Oh, the horror of narcissism.
Remember the dramatic hostage-taking tragedy last August 23, 2010 at the Quirino Grand Stand in Manila? After the twelve-hour standoff between the police and the hostage-taker, after the gunman was “put down”, many of the passersby and even the police themselves posed in front of the tour bus where the hostage-taking was held, and smiled their best smiles and teased the camera.
Soiling the honor
What a shameful act! All in the name of having a new Facebook profile picture! These people brought dishonor to our country and aggravated the anger and resentment by other nationalities towards our beloved nation.
They turned the scene of the crime into a tourist spot, which is very ironic considering that tourists died inside a tourist bus held hostage by a renowned Filipino police.
They wanted to make these pictures their profile pictures, sad to say but it’s true. 😦
A similar instance happened in Israel concerning one of its soldiers.
According to the Yahoo News article entitled “On Facebook: Israeli soldier posed with bound Arab” (http://news.yahoo.com/s/ap/20100816/ap_on_re_mi_ea/ml_israel_palestinians_facebook) , “A former Israeli soldier posted photos on Facebook of herself in uniform smiling beside bound and blindfolded Palestinian prisoners, drawing sharp criticism Monday from the Israeli military and Palestinian officials.”
All for a new profile picture
These two cases led me to think that social networking sites (like Facebook) and other forms of new social media can bring about “irrational” behaviors to their users.
These SNS (social networking sites) let users create and publicize their own profiles. Uploading pictures, inviting to events, updating status messages or shout outs, and engaging in conversations are only a few of the activities that can be done. Therein comes a certain compulsive need for most users (me, as a case in point) to always have the latest or coolest photos uploaded on their respective pages. If the photo portrays the user as someone who is very good-looking, he or she is most likely to keep that photo posted. On the other hand, when one sees himself or herself in the photos not looking too good or acquiring negative comments, he or she will almost certainly delete that specific picture.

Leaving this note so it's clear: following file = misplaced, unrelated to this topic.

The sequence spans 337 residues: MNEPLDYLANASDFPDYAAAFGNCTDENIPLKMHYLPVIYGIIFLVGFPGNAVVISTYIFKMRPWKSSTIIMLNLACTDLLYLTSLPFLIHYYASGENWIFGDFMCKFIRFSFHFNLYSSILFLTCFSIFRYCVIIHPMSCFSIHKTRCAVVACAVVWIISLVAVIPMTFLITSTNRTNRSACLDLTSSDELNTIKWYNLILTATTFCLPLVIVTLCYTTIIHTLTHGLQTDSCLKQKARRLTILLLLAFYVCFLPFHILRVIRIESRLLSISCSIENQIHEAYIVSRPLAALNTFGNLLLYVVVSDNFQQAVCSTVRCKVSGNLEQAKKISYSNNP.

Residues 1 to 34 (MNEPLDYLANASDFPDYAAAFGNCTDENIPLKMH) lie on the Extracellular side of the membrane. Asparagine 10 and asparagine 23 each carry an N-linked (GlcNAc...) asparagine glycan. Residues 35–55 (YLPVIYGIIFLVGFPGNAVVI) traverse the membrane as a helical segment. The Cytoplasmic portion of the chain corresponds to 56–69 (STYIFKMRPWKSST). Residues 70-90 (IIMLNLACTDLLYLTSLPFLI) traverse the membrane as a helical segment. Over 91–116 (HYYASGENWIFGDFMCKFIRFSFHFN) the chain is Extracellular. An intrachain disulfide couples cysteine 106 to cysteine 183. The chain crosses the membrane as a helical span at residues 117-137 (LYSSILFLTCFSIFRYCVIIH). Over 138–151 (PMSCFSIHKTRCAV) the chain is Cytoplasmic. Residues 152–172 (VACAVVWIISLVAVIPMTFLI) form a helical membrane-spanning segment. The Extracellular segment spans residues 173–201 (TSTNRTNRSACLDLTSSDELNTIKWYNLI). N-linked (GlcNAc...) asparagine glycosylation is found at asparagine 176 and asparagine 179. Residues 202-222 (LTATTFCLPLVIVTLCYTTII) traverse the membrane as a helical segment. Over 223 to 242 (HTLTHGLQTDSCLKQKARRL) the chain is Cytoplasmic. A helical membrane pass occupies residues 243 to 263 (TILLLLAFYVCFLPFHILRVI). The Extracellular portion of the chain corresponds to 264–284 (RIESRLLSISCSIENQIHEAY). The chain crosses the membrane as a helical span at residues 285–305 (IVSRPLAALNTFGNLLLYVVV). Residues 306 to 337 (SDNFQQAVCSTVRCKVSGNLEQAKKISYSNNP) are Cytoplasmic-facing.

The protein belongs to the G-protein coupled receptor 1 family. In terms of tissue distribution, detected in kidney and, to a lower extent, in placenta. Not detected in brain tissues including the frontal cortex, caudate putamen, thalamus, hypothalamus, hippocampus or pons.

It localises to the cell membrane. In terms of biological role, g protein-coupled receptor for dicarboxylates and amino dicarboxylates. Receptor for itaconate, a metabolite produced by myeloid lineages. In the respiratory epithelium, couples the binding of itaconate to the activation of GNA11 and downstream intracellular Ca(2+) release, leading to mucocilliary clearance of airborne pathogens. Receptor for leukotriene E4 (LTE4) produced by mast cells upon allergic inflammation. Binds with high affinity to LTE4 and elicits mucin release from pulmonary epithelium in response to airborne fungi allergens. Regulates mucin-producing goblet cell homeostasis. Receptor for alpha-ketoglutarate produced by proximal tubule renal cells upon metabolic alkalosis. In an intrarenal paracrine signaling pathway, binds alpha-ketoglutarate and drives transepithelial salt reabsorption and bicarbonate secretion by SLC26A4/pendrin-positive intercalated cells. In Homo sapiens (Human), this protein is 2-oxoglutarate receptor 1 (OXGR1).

Narcissism results from obsessive wanting that the self be extolled. To be put on a pedestal is something that is really flattering, and I believe that narcissism and self-absorption stem from this.
The Filipino people and police condemn their fellow ordinary citizens and policemen respectively for even having the guts to “smile for the camera” and upload those pictures on the web. It was a really disgraceful act. They violated the code of ethics and the moral standards of humanity. The policemen who were identified in the pictures were given proper sanction. There is no written report or documentation, however, whether the ordinary citizens were penalized, too.
This soiled the name of our beloved country even further. We cannot really put a stop to it because it still depends on the discipline and restraint of the people to be that much self-absorbed. However, we can always remember that if we want to help our nation rise from the ashes, we must be morally upright. We can start by NOT POSING FOR (and posting online) A FACEBOOK PHOTO DURING SENSITIVE EVENTS.
Let me repeat: it is utterly, completely, and absolutely shameful and unethical to do that. We know better. We uphold ethical principles. Kung ayaw mong mabastos, huwag ka ding mang-bastos. I hope the “persecuted” Facebook narcissists have learned their lesson.